Skip to main content Accessibility help
×
Home
Language Development and Age
  • Cited by 49
  • Export citation
  • Recommend to librarian
  • Buy the print book

Book description

The anecdotal view of language acquisition is that children learn language with apparent ease, no instruction and in very little time, while adults find learning a new language to be cognitively challenging, labour intensive and time-consuming. In this book Herschensohn examines whether early childhood is a critical period for language acquisition after which individuals cannot learn a language as native speakers. She argues that a first language is largely susceptible to age constraints, showing major deficits past the age of twelve. Second-language acquisition also shows age effects, but with a range of individual differences. The competence of expert adult learners, the unequal achievements of child learners of second languages, and the lack of consistent evidence for a maturational cut-off, all cast doubt on a critical period for second-language acquisition.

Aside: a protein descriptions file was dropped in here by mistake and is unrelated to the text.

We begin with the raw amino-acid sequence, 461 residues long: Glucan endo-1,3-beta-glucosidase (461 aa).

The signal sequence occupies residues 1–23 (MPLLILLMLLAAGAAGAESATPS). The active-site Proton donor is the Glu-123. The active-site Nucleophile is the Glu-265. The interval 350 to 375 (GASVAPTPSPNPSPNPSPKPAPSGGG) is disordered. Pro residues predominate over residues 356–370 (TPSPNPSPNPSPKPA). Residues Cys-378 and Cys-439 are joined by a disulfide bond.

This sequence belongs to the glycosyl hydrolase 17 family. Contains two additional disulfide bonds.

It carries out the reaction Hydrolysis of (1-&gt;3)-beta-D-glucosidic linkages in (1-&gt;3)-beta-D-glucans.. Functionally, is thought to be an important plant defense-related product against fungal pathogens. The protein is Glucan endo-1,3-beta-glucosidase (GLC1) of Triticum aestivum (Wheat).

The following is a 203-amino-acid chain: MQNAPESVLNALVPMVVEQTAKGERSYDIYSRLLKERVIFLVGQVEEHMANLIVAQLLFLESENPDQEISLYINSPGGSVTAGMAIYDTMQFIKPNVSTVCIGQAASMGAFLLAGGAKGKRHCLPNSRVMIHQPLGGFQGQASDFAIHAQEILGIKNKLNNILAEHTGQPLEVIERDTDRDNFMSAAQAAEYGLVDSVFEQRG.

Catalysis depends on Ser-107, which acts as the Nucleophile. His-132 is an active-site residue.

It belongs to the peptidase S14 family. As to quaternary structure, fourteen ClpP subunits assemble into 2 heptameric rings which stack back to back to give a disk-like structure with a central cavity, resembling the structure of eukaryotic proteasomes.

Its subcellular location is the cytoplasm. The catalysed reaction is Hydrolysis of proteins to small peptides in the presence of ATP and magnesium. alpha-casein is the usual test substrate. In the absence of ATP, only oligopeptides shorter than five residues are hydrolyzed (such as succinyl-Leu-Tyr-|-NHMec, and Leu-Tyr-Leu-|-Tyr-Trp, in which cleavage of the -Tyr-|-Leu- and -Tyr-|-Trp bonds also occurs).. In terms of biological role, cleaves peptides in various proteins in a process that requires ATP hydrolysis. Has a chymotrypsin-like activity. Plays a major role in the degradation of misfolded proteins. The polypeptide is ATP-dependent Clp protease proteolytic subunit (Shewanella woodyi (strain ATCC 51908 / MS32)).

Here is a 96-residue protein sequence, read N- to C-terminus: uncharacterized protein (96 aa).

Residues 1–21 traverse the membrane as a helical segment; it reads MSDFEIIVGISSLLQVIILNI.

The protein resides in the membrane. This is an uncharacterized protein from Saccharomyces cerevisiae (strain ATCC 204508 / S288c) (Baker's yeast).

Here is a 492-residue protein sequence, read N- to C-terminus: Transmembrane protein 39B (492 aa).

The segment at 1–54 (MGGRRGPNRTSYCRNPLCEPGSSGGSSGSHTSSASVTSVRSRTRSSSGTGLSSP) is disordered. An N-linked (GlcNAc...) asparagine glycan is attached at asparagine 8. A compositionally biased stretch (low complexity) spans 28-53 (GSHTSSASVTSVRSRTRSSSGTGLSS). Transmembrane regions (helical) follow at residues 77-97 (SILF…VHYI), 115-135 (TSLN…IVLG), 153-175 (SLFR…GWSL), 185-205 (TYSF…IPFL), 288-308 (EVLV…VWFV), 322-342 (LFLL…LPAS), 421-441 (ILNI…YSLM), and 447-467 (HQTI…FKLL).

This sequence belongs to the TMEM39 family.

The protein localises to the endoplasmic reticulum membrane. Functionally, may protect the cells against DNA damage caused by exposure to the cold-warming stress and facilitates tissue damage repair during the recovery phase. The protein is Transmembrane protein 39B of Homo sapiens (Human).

Reviews

'… will most certainly function as a rich resource for scholars interested in age effects in language acquisition for many years to come.'

Source: Journal of Linguistics

Refine List

Actions for selected content:

Select all | Deselect all
  • View selected items
  • Export citations
  • Download PDF (zip)
  • Send to Kindle
  • Send to Dropbox
  • Send to Google Drive

Save Search

You can save your searches here and later view and run them again in "My saved searches".

Please provide a title, maximum of 40 characters.
×

Contents

Metrics

Full text views

Total number of HTML views: 0
Total number of PDF views: 0 *
Loading metrics...

Book summary page views

Total views: 0 *
Loading metrics...

* Views captured on Cambridge Core between #date#. This data will be updated every 24 hours.

Usage data cannot currently be displayed.